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Three Types of Inequality, Eight Solutions

1 September 2020

5 mins

by Jemimah Watkins

Loughborough University’s Politics and International Relations course enabled me to pursue my interest and concerns around gender inequality (as well as other societal inequalities), by providing me with theoretical knowledge and research opportunities. Consequently, when offered the opportunity to do a placement year, I sought to centre it around the practical implementation of ethics, diversity and sustainability. I was offered the role of HR intern with a construction company based in the South East, with specific focus around implementing mechanisms in the company which would increase equality. This provided me with the opportunity to carry out primary research (through semi-structured interviews) about gender inequality in the construction sector. I was particularly interested in investigating the discussion surrounding increased equality and ‘positive discrimination’ (which is argued to cause promotions and hires that are not merit based). Also, it was extremely important to me to not homogenise groups (women), as gender is not the sole cause of discrimination: race, ability and sexual orientation each play important roles as well. However, generalising from a set of experiences was necessary to complete this research, as it was not possible to deal with every person as if they were unique. Also, I felt that it was important to lay out the business incentives and practical solutions when writing up the research, as this would make it implementable for the company I had based my research on.  

For this research, I found it useful to examine the construction sector, and determine causes, consequences and solutions of discrimination, using Marshall’s three types of equality:

  • ‘Equality of opportunity’: which means that there are no formal rules that prohibit entry. This is the most commonly referenced form of equality. However, ‘equality of opportunity’ alone does not engender total equality.
  • ‘Equality of condition’: which requires not only access, but also circumstances of life for different social groups. In other words, this equality seeks to even the starting points of the competitors.
  • ‘Equality of result or outcome’: which entails the application of different policies or processes to social groups in order to transform ‘inequalities of condition’ at the beginning into equalities at the end. Specifically, it describes the ‘final destination’ of equality, rather than the starting point. It seeks to break the self-perpetuating cycle of deeply entrenched inequalities. This is the type of equality that I sought to gain when proposing solutions.

Applying these types of equality to the construction sector highlighted the ways in which the industry still fails to provide for women. Despite legislation such as the Equal Pay Act 1970 and the Sex Discrimination Act 1975, the deeper structures of discrimination in the construction industry have proved resistant to change. The industry is plagued with gender discrimination, including individual and institutional discrimination (both direct and indirect) and overt and covert sexism. To eradicate these, businesses must enable women to attain ‘equality of result or outcome’ by providing politics and processes that put them on a level playing field to their male counterparts. Importantly, this does not negate merit-based decisions, simply, it accounts for the lack of ‘equality of condition’, thus lack of ‘equality of opportunity’.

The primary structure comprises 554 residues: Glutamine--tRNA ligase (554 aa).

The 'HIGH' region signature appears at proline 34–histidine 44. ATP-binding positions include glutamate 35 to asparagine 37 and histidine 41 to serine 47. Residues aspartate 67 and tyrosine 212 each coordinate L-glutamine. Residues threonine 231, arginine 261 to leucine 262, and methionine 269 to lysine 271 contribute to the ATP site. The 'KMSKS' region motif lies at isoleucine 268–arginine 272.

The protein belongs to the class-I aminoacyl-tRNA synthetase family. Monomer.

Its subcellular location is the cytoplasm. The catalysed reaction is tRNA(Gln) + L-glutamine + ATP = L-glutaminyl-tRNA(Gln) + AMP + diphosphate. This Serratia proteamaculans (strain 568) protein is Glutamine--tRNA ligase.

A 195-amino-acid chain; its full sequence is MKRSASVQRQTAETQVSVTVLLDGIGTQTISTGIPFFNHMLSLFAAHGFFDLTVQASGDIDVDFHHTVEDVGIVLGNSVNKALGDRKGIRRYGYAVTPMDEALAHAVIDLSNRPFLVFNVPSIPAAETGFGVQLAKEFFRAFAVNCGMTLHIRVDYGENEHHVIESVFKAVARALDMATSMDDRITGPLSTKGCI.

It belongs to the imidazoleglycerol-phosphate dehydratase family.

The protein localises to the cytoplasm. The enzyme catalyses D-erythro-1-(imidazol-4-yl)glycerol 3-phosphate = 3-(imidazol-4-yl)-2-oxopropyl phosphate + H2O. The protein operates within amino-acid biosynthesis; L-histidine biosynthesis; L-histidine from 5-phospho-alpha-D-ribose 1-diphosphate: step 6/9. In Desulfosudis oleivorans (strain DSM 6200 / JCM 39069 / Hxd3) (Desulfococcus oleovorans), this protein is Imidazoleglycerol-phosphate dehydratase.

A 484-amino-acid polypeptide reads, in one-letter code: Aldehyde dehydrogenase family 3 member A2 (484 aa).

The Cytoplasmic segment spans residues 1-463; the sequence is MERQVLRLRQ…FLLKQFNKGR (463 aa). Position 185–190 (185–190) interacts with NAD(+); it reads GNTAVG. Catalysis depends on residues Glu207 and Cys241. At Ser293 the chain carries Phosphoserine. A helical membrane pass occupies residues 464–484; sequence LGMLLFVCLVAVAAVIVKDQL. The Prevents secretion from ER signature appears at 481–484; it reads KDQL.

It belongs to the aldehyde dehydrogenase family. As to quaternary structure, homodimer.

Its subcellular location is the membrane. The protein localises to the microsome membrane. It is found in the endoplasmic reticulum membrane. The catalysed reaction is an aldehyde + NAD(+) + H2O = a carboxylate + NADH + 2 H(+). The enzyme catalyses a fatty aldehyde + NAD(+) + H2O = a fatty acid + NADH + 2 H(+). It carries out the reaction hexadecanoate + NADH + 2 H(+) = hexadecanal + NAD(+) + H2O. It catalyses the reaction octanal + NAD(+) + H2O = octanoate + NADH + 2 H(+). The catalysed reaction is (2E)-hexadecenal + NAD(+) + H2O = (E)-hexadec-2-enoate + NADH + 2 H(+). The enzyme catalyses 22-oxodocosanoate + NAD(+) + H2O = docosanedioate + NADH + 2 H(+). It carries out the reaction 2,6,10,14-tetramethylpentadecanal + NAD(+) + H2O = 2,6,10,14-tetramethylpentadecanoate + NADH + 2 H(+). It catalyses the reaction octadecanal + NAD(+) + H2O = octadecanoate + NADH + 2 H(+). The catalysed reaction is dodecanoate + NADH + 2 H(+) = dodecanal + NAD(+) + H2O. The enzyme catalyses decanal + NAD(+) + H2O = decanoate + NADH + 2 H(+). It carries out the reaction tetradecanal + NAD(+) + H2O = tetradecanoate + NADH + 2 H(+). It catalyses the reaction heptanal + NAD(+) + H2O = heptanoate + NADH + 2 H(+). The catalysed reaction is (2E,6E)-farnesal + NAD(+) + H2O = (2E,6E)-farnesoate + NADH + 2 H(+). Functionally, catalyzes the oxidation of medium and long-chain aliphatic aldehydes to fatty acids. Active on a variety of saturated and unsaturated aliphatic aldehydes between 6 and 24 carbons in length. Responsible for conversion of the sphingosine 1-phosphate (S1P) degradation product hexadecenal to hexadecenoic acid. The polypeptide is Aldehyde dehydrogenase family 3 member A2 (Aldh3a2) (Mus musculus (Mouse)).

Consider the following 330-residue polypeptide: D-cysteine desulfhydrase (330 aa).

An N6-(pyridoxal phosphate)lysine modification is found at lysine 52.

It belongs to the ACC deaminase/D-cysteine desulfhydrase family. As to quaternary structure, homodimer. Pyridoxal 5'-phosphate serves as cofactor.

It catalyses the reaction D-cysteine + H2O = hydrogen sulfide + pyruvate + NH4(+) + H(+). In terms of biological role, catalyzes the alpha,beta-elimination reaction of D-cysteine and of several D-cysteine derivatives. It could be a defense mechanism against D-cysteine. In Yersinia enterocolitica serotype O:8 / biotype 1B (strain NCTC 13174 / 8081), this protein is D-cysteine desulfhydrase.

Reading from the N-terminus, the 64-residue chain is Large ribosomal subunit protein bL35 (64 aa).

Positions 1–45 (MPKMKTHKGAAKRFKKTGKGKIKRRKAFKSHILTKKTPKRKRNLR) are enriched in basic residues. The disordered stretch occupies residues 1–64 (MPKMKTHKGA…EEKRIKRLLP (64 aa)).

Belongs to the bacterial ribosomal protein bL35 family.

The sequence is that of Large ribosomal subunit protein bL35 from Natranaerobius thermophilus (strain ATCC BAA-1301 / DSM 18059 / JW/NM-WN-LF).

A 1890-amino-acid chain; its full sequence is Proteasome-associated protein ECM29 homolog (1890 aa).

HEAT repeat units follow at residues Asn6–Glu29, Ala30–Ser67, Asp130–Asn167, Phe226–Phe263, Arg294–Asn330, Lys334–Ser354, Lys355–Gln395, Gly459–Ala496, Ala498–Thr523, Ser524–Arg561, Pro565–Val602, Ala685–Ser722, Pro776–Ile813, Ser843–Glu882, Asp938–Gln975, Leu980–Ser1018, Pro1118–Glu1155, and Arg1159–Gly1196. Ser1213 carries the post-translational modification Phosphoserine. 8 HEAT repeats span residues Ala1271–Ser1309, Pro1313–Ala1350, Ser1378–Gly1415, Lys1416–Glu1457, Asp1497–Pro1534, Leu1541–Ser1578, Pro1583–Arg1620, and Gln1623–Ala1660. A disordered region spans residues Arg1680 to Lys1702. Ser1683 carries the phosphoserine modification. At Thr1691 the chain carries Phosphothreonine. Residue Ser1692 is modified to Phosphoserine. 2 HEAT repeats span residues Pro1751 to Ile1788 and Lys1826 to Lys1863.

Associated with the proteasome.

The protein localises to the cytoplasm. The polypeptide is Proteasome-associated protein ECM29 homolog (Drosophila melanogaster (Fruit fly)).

Each type of discrimination was analysed during this research, and solutions were proposed:

  • Problem:  individual and institutional discrimination (e.g. in recruiting)
    • Solution: businesses should provide training, mentoring and shadowing opportunities at all stages of women’s careers to create a competent pool of recruits, because an often-used justification for the low levels of female recruitment is the lack of training and experience they have.
    • Solution: a dedicated budget should be set aside for training opportunities
    • Solution: policies and processes need to be put in place to account for the ‘inequalities of condition’
  • Problem: overt and covert sexism (e.g. in the form of harassment)
    • Solution: increased education (to shift mind-sets)
    • Solution: specific policies and procedures to prohibit sexism
  • Problem: indirect discrimination (e.g. inflexible working structures and family-unfriendly environments, a lack of women in senior roles)
    • Solution: making construction sites ‘women-friendly’, by using technical advancements making sites less physically dependent and furnishing female toilets and equipment that fit women properly
    • Solution: implementation of networks and mentoring schemes
    • Solution: implementation of training opportunities and flexible working practices

Finally, research showed that collective support is essential. Support should come from senior management (top-down approach), who should be held accountable for the success of policies and processes, as well as from governmental policies. Working together, these factors will help to create change towards the eradication of gender discrimination in the construction industry. Applying each of these solutions would, my research suggests, go a long way in closing the gender gap in the construction sector.


Jemimah Watkins studied Politics and International Relations at Loughborough University from 2016 until 2020. During her third year, she completed a placement with a construction company, where she was able to undertake research regarding gender equality in the sector. After finishing her degree, she is looking for work to expand her knowledge in the field of ethics and equality, with a particular interest in artificial intelligence.

Photo by Magda Ehlers from Pexels

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